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The human brain exhibits a highly adaptive ability to reduce natural asynchronies between visual and auditory signals. Even though this mechanism robustly modulates the subsequent perception of sounds and visual stimuli, it is still unclear how such a temporal realignment is attained. In the present study, we investigated whether or not temporal adaptation generalizes across different auditory frequencies. In a first exposure phase, participants adapted to a fixed 220-ms audiovisual asynchrony or else to synchrony for 3 min. In a second phase, the participants performed simultaneity judgments (SJs) regarding pairs of audiovisual stimuli that were presented at different stimulus onset asynchronies (SOAs) and included either the same tone as in the exposure phase (a 250 Hz beep), another lowpitched beep (300 Hz), or a high-pitched beep (2500 Hz).Temporal realignment was always observed (when comparing SJ performance after exposure to asynchrony vs. synchrony), regardless of the frequency of the sound tested. This suggests that temporal recalibration influences the audiovisual perception of sounds in a frequency non-specific manner and may imply the participation of non-primary perceptual areas of the brain that are not constrained by certain physical features such as sound frequency. © 2012 Navarra, García-Morera and Spence.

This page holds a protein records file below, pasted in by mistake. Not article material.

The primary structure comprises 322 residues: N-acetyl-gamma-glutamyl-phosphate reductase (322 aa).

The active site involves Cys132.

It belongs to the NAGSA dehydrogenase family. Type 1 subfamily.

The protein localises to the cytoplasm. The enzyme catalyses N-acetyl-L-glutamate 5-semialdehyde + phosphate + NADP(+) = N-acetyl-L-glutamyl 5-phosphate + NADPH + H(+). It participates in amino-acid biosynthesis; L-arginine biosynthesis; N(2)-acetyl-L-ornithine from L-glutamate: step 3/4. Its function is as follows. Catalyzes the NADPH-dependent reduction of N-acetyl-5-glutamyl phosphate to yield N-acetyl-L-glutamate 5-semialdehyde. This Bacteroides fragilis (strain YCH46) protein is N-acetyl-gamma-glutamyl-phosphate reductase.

Original publication

DOI

10.3389/fpsyg.2012.00152

Type

Journal article

Journal

Frontiers in Psychology

Publication Date

10/10/2012

Volume

3